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Saturday, December 11, 2021

Spirit of Giving

My Bow, Michelle

It gets us all. Eventually. No matter what your tradition, or lack of, is, the Spirit of Giving is in the air in November and December. Perhaps this is a powerful genetic inheritance from the Ice Age when our ancestors had to make sure everyone survived the deepest, coldest, sub-zero winters you could imagine. Five minutes outside and you would be ice through and through. Wind chill took it to fifty below. So checking on your neighbors, giving to those who had needs, and general caring, were a matter of survival. So even in 12,500 BC, people were giving.

The return of the sun follows the shortest days of the year. The sun travels to its lowest point on the Analemma and hangs out there for three days before starting the climb back up toward the equator, warming the frozen earth. Winter Solstice is the turning point. Our ancestors knew that. They huddled in their houses - yes houses, not caves - with warming stones heated on great fires that never went out, fires in the fireplace, oil lamps lighting their homes (Duncan-Enzmann). They were spinning, weaving, and quilting, telling stories about themselves to their children (thus "spinning a yarn") to preserve their history and knowledge.

Soon after the Winter Solstice the days get longer, the ice melts, and life has survived. No wonder we celebrate. Wouldn't you? After thousands of years of social behavior, genetic memories are formed. At least, that is what I have read. So, it is in our genes to give.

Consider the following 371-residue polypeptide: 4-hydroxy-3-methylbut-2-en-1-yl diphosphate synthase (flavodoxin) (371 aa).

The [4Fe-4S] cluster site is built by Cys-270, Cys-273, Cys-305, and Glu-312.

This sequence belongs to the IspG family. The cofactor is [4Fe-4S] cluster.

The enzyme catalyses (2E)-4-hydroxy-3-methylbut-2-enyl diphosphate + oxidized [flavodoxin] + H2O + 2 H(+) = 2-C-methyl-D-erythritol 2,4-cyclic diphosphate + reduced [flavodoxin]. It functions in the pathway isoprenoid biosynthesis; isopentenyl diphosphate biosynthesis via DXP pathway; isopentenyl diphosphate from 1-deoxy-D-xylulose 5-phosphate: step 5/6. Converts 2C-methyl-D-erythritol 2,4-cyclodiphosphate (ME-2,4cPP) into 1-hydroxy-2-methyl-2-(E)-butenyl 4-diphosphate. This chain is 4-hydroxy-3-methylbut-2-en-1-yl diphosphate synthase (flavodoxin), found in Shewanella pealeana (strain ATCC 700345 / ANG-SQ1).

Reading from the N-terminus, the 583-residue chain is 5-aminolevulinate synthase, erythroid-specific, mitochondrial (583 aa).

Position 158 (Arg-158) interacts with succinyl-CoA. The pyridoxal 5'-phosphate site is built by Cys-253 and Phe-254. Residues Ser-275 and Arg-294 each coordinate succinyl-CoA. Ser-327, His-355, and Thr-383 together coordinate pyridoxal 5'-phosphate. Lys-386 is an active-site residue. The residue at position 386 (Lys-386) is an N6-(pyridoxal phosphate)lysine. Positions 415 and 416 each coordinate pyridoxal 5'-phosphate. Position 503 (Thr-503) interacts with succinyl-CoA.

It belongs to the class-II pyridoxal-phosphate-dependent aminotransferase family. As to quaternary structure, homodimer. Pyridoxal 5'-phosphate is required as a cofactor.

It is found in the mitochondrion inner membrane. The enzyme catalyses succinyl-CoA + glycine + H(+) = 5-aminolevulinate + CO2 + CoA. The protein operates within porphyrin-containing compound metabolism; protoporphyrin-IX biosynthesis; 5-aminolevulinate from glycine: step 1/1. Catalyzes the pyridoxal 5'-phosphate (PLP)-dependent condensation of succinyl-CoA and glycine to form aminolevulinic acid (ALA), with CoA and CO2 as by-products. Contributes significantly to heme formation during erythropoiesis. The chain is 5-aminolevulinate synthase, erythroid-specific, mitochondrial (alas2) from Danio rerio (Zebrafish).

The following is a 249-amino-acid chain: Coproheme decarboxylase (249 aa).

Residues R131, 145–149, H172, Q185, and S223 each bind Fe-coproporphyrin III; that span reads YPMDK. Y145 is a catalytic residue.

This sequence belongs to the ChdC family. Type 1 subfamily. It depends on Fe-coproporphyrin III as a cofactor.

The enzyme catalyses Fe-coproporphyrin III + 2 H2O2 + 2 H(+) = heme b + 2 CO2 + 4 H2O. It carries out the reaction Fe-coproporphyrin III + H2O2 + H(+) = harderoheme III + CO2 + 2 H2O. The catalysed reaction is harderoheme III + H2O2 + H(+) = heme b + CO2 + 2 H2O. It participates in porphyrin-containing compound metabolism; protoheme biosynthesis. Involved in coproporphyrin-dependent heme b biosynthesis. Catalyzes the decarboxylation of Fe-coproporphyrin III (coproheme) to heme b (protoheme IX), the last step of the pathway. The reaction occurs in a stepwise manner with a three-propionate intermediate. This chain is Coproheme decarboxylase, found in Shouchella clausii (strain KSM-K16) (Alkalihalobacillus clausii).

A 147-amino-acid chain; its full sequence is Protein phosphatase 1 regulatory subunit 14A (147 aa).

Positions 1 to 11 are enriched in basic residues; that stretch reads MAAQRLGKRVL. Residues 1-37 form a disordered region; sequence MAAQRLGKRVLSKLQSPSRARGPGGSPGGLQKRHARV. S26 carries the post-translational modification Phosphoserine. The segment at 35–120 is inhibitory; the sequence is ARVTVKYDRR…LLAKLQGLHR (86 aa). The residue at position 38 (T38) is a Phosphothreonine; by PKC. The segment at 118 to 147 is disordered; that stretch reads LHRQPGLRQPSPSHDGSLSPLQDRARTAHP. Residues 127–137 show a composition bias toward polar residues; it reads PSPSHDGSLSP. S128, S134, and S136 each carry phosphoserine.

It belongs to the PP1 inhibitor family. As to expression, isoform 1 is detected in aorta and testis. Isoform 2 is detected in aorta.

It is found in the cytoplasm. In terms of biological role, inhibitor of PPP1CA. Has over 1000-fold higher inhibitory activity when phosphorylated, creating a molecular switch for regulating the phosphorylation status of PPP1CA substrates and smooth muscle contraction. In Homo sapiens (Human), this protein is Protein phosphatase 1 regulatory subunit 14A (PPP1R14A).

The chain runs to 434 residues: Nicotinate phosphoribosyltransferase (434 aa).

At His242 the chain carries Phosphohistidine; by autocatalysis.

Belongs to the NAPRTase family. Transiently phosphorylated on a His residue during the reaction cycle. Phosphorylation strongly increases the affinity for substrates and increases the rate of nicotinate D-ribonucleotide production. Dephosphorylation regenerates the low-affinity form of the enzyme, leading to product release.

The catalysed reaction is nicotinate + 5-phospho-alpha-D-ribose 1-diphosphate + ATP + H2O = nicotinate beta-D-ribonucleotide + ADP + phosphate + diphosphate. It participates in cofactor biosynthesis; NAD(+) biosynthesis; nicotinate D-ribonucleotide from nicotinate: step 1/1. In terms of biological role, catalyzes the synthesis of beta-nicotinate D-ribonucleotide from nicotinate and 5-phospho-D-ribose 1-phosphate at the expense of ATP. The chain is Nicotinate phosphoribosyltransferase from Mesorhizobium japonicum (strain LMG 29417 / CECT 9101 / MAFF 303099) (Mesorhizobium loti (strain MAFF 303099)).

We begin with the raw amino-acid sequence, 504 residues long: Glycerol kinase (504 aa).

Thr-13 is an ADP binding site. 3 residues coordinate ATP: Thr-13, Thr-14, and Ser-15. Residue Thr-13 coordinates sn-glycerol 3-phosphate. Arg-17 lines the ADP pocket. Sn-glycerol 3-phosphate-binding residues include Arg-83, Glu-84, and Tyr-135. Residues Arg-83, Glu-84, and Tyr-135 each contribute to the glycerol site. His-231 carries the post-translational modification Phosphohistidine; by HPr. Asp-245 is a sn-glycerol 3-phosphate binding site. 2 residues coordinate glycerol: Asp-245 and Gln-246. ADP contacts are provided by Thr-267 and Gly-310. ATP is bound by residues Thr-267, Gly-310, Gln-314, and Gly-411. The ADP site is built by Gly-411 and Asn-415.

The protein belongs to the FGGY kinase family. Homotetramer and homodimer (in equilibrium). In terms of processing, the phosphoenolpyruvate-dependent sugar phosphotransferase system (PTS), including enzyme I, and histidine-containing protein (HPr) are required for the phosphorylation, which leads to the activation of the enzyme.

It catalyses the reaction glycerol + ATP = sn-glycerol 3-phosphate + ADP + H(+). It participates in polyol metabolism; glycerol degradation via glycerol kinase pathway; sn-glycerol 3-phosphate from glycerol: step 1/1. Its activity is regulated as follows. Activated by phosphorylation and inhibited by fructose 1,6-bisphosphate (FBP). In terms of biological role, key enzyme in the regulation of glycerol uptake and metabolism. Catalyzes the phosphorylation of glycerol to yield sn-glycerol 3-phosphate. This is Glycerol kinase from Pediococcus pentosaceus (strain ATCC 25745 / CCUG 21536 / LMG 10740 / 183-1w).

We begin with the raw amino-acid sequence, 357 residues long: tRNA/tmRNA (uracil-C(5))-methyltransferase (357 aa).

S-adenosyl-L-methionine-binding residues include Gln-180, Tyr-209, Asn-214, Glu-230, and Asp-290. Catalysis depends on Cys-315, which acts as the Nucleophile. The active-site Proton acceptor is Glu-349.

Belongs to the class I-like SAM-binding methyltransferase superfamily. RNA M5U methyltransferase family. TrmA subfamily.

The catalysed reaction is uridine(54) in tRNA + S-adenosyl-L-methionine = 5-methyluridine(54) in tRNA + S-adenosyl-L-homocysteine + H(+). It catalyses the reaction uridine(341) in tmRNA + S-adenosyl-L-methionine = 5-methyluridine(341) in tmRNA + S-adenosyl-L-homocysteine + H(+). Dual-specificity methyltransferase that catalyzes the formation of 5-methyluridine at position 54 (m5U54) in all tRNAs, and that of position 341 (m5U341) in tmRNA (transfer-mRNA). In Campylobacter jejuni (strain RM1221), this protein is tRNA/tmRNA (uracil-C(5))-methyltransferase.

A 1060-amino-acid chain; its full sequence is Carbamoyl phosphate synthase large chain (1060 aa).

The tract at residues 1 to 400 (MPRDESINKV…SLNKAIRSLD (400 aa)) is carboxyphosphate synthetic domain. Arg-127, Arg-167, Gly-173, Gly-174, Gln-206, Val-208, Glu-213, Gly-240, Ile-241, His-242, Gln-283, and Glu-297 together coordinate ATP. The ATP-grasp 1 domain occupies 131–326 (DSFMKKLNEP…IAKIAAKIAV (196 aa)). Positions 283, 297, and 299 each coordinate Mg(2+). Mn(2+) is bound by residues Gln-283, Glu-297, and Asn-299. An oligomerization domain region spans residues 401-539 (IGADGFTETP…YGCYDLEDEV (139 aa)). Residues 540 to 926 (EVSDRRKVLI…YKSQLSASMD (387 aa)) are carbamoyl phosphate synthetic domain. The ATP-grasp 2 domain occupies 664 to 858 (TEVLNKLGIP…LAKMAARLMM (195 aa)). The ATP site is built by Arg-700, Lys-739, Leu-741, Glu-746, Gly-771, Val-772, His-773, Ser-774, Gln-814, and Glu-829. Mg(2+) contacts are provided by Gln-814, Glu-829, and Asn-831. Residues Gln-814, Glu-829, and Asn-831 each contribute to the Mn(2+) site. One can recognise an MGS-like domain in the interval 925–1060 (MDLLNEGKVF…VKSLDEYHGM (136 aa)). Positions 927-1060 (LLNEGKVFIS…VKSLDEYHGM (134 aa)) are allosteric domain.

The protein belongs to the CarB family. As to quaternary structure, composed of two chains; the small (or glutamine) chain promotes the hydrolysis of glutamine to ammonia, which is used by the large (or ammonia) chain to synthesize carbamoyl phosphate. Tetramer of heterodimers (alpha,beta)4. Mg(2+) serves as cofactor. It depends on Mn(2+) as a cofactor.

The beautiful Celtic cross is a symbol of Winter Solstice, the cross symbolizing the four directions with the southern arm lengthened to designate how to see the symbol (like a North symbol on a map). The orbit of the Earth is represented by the circle (an ellipse would be more accurate), intersecting the cross at the bottom, symbolizing the sun's lowest position on our horizon at the Tropic of Capricorn, which happens at Winter Solstice. The knotted lines are part of the calendric and tell us that, in this case, it is a Winter Solstice symbol. The other intersections are the two equinoxes, and at the top, Summer Solstice. 

What a wonderful symbol to use for the resurrection of life through the eternal rising of the sun, or Son. Winter Solstice is the time when the light returns, lengthening the days and warming the cold earth, returning life to vegetation and spirit. The Festival of Lights celebrates this never-ending cycle. 

Have a wonderful holiday season! And whether you are Christian, Jewish, Pagan, or any other tradition, I wish you joy and blessings. They will come to you when you care and give.

Michelle Paula Snyder
Michelle Snyder is the founder and VP of the Foundation for Research of the Enzmann Archive, Inc. She is a professor of mythology, and an author, publisher, speaker, and artist. She did her post-graduate research at the University of Wales, decoding ancient and prehistoric symbolism, mythology, folklore, and fairy tales.  Her artwork has appeared in galleries from Massachusetts to California. Michelle is co-owner of White Knight Studio.


Symbologist Michelle Snyder

See more like this at www.enzmannarchive.org and find Michelle's books at their store. 

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